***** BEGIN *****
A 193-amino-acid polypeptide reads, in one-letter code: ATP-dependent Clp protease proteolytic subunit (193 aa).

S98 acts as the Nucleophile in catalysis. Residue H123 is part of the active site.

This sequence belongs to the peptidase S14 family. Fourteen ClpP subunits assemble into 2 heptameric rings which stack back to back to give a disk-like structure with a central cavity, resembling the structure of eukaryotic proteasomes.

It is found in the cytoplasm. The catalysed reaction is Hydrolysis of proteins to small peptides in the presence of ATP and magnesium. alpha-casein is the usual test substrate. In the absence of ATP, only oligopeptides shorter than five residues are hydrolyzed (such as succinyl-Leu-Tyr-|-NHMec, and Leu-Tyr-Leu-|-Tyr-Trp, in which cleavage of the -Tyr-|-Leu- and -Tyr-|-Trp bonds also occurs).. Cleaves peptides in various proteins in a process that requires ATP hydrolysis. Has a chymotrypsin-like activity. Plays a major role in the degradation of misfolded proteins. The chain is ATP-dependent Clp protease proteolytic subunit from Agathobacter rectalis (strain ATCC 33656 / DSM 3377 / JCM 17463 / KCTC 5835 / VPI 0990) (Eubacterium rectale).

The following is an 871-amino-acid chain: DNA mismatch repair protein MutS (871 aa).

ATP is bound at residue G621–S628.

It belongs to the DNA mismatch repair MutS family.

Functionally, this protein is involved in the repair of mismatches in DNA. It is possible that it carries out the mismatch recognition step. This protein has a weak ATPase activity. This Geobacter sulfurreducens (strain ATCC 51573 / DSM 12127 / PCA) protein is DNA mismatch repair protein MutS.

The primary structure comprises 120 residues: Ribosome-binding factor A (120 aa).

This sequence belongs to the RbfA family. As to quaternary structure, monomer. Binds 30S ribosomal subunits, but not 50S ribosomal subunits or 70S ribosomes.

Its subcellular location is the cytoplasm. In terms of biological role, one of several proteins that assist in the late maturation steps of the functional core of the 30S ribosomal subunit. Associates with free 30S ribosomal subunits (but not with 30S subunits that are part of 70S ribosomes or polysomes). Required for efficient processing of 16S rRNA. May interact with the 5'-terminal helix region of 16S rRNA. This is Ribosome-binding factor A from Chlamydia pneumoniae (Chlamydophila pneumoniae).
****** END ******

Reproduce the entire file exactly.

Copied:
A 193-amino-acid polypeptide reads, in one-letter code: ATP-dependent Clp protease proteolytic subunit (193 aa).

S98 acts as the Nucleophile in catalysis. Residue H123 is part of the active site.

This sequence belongs to the peptidase S14 family. Fourteen ClpP subunits assemble into 2 heptameric rings which stack back to back to give a disk-like structure with a central cavity, resembling the structure of eukaryotic proteasomes.

It is found in the cytoplasm. The catalysed reaction is Hydrolysis of proteins to small peptides in the presence of ATP and magnesium. alpha-casein is the usual test substrate. In the absence of ATP, only oligopeptides shorter than five residues are hydrolyzed (such as succinyl-Leu-Tyr-|-NHMec, and Leu-Tyr-Leu-|-Tyr-Trp, in which cleavage of the -Tyr-|-Leu- and -Tyr-|-Trp bonds also occurs).. Cleaves peptides in various proteins in a process that requires ATP hydrolysis. Has a chymotrypsin-like activity. Plays a major role in the degradation of misfolded proteins. The chain is ATP-dependent Clp protease proteolytic subunit from Agathobacter rectalis (strain ATCC 33656 / DSM 3377 / JCM 17463 / KCTC 5835 / VPI 0990) (Eubacterium rectale).

The following is an 871-amino-acid chain: DNA mismatch repair protein MutS (871 aa).

ATP is bound at residue G621–S628.

It belongs to the DNA mismatch repair MutS family.

Functionally, this protein is involved in the repair of mismatches in DNA. It is possible that it carries out the mismatch recognition step. This protein has a weak ATPase activity. This Geobacter sulfurreducens (strain ATCC 51573 / DSM 12127 / PCA) protein is DNA mismatch repair protein MutS.

The primary structure comprises 120 residues: Ribosome-binding factor A (120 aa).

This sequence belongs to the RbfA family. As to quaternary structure, monomer. Binds 30S ribosomal subunits, but not 50S ribosomal subunits or 70S ribosomes.

Its subcellular location is the cytoplasm. In terms of biological role, one of several proteins that assist in the late maturation steps of the functional core of the 30S ribosomal subunit. Associates with free 30S ribosomal subunits (but not with 30S subunits that are part of 70S ribosomes or polysomes). Required for efficient processing of 16S rRNA. May interact with the 5'-terminal helix region of 16S rRNA. This is Ribosome-binding factor A from Chlamydia pneumoniae (Chlamydophila pneumoniae).